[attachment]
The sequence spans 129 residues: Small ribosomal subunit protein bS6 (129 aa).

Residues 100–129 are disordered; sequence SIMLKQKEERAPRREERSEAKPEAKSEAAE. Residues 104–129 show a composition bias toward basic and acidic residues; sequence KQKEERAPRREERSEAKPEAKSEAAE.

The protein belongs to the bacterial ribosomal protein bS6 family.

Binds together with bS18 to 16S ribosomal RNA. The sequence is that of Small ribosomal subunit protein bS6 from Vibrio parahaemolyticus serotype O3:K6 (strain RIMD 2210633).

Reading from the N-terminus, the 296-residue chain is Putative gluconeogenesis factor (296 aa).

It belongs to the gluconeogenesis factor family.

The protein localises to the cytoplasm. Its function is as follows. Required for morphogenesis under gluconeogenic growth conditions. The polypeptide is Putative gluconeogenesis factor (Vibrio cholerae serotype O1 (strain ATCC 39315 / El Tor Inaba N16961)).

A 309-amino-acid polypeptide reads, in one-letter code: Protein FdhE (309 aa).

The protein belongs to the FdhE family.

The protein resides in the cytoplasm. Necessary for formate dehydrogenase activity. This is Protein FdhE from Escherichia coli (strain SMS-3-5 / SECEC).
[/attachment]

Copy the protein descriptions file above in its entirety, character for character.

The sequence spans 129 residues: Small ribosomal subunit protein bS6 (129 aa).

Residues 100–129 are disordered; sequence SIMLKQKEERAPRREERSEAKPEAKSEAAE. Residues 104–129 show a composition bias toward basic and acidic residues; sequence KQKEERAPRREERSEAKPEAKSEAAE.

The protein belongs to the bacterial ribosomal protein bS6 family.

Binds together with bS18 to 16S ribosomal RNA. The sequence is that of Small ribosomal subunit protein bS6 from Vibrio parahaemolyticus serotype O3:K6 (strain RIMD 2210633).

Reading from the N-terminus, the 296-residue chain is Putative gluconeogenesis factor (296 aa).

It belongs to the gluconeogenesis factor family.

The protein localises to the cytoplasm. Its function is as follows. Required for morphogenesis under gluconeogenic growth conditions. The polypeptide is Putative gluconeogenesis factor (Vibrio cholerae serotype O1 (strain ATCC 39315 / El Tor Inaba N16961)).

A 309-amino-acid polypeptide reads, in one-letter code: Protein FdhE (309 aa).

The protein belongs to the FdhE family.

The protein resides in the cytoplasm. Necessary for formate dehydrogenase activity. This is Protein FdhE from Escherichia coli (strain SMS-3-5 / SECEC).